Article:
“Symphony No. 6 in B minor, ‘Pathétique,’ Op. 74, I. Adagio - Allegro non troppo” by Pyotr Ilyich Tchaikovsky  (performers unknown for this recording…)
Random Music History Song of the Day
Tchaikovski composed his sixth symphony from as early as 1890 to 1893. Tchaikovski premiered the work in St. Petersburg on October 28, 1894. He titled the symphony “Патетическая” (transliterated as “Patetičeskaja”), the closest translation being “passionate.” Some confusion arises from the convention of using the French translation “Pathétique,” which common English speakers often falsely correlate to our word “pathetic.” The dramatic, dynamic first movement is posted here.
Nine days after the premiere, on November 6, the great Russian composer died of cholera (or as some legitimate historians have suggested, suicide). The strong emotions implied by his sixth symphony made a fitting goodbye.
‘Scales are collections of tones that divide octaves into specific intervals used to create music. Since humans can distinguish about 240 different pitches over an octave in the mid-range of hearing , in principle a very large number of tone combinations could have been used for this purpose. Nonetheless, compositions in Western classical, folk and popular music as well as in many other musical traditions are based on a relatively small number of scales that typically comprise only five to seven tones –. Why humans employ only a few of the enormous number of possible tone combinations to create music is not known. Here we show that the component intervals of the most widely used scales throughout history and across cultures are those with the greatest overall spectral similarity to a harmonic series. These findings suggest that humans prefer tone combinations that reflect the spectral characteristics of conspecific vocalizations. The analysis also highlights the spectral similarity among the scales used by different cultures.’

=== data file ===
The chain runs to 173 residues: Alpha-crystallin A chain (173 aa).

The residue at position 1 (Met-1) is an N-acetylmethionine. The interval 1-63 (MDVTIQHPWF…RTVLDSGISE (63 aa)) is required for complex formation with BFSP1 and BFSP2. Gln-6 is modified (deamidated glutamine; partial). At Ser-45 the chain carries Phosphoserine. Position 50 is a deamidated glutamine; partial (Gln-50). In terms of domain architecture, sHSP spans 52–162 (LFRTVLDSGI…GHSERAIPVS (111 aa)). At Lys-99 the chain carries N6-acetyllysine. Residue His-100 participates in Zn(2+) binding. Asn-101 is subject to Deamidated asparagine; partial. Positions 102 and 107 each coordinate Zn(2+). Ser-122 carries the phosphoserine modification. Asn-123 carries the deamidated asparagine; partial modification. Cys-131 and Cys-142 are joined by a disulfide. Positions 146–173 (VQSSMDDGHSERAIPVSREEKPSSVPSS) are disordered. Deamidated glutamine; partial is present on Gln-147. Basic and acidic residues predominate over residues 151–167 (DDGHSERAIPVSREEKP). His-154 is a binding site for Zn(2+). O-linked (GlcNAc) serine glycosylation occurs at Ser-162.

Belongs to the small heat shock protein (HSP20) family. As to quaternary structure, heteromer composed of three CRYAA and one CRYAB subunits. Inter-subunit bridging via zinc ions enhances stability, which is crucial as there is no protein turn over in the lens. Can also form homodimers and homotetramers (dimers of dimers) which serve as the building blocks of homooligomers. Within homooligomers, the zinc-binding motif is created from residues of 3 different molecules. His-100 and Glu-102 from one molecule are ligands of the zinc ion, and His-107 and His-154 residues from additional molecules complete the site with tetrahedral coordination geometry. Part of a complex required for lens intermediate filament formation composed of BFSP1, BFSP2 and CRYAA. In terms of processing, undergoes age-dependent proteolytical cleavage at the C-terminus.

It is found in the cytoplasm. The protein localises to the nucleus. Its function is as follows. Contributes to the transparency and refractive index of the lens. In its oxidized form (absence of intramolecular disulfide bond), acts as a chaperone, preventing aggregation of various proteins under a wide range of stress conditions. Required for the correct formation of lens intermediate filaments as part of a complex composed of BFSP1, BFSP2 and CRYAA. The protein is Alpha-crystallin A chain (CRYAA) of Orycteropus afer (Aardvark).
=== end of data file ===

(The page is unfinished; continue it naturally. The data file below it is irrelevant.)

I prefer the pentatonic scales perhaps because of its potential for melismatic delivery.